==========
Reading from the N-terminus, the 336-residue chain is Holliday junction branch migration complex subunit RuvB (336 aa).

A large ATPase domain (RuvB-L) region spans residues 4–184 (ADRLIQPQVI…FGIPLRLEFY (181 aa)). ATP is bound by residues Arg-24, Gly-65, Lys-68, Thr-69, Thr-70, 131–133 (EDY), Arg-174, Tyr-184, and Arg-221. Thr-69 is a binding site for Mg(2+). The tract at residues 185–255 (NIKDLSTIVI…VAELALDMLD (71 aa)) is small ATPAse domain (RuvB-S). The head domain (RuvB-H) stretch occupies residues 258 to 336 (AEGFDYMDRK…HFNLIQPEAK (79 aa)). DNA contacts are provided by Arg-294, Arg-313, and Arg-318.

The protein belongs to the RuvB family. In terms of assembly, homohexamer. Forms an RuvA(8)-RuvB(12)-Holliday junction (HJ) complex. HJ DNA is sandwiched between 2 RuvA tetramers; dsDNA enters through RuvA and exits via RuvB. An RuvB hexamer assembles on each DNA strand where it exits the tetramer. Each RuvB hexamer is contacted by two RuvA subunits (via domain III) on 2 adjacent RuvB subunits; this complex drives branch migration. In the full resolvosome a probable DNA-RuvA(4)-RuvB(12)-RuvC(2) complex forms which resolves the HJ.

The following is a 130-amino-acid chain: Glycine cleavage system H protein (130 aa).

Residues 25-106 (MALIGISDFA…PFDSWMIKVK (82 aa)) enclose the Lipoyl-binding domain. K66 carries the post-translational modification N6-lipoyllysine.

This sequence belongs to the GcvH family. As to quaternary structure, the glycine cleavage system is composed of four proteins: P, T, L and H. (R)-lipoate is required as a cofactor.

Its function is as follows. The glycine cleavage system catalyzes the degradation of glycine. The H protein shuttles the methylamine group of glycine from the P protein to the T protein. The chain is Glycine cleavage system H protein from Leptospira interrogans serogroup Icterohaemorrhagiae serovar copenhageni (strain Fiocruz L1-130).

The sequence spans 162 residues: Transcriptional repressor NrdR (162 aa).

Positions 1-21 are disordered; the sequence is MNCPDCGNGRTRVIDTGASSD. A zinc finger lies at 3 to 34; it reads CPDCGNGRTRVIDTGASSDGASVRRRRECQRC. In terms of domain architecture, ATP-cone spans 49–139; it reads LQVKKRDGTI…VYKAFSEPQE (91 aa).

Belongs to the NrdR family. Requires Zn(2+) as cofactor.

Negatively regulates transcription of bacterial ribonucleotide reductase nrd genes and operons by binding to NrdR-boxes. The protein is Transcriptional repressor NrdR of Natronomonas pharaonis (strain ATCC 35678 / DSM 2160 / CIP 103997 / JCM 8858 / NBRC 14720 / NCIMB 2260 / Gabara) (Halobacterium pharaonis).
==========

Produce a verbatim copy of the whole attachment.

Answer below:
Reading from the N-terminus, the 336-residue chain is Holliday junction branch migration complex subunit RuvB (336 aa).

A large ATPase domain (RuvB-L) region spans residues 4–184 (ADRLIQPQVI…FGIPLRLEFY (181 aa)). ATP is bound by residues Arg-24, Gly-65, Lys-68, Thr-69, Thr-70, 131–133 (EDY), Arg-174, Tyr-184, and Arg-221. Thr-69 is a binding site for Mg(2+). The tract at residues 185–255 (NIKDLSTIVI…VAELALDMLD (71 aa)) is small ATPAse domain (RuvB-S). The head domain (RuvB-H) stretch occupies residues 258 to 336 (AEGFDYMDRK…HFNLIQPEAK (79 aa)). DNA contacts are provided by Arg-294, Arg-313, and Arg-318.

The protein belongs to the RuvB family. In terms of assembly, homohexamer. Forms an RuvA(8)-RuvB(12)-Holliday junction (HJ) complex. HJ DNA is sandwiched between 2 RuvA tetramers; dsDNA enters through RuvA and exits via RuvB. An RuvB hexamer assembles on each DNA strand where it exits the tetramer. Each RuvB hexamer is contacted by two RuvA subunits (via domain III) on 2 adjacent RuvB subunits; this complex drives branch migration. In the full resolvosome a probable DNA-RuvA(4)-RuvB(12)-RuvC(2) complex forms which resolves the HJ.

The following is a 130-amino-acid chain: Glycine cleavage system H protein (130 aa).

Residues 25-106 (MALIGISDFA…PFDSWMIKVK (82 aa)) enclose the Lipoyl-binding domain. K66 carries the post-translational modification N6-lipoyllysine.

This sequence belongs to the GcvH family. As to quaternary structure, the glycine cleavage system is composed of four proteins: P, T, L and H. (R)-lipoate is required as a cofactor.

Its function is as follows. The glycine cleavage system catalyzes the degradation of glycine. The H protein shuttles the methylamine group of glycine from the P protein to the T protein. The chain is Glycine cleavage system H protein from Leptospira interrogans serogroup Icterohaemorrhagiae serovar copenhageni (strain Fiocruz L1-130).

The sequence spans 162 residues: Transcriptional repressor NrdR (162 aa).

Positions 1-21 are disordered; the sequence is MNCPDCGNGRTRVIDTGASSD. A zinc finger lies at 3 to 34; it reads CPDCGNGRTRVIDTGASSDGASVRRRRECQRC. In terms of domain architecture, ATP-cone spans 49–139; it reads LQVKKRDGTI…VYKAFSEPQE (91 aa).

Belongs to the NrdR family. Requires Zn(2+) as cofactor.

Negatively regulates transcription of bacterial ribonucleotide reductase nrd genes and operons by binding to NrdR-boxes. The protein is Transcriptional repressor NrdR of Natronomonas pharaonis (strain ATCC 35678 / DSM 2160 / CIP 103997 / JCM 8858 / NBRC 14720 / NCIMB 2260 / Gabara) (Halobacterium pharaonis).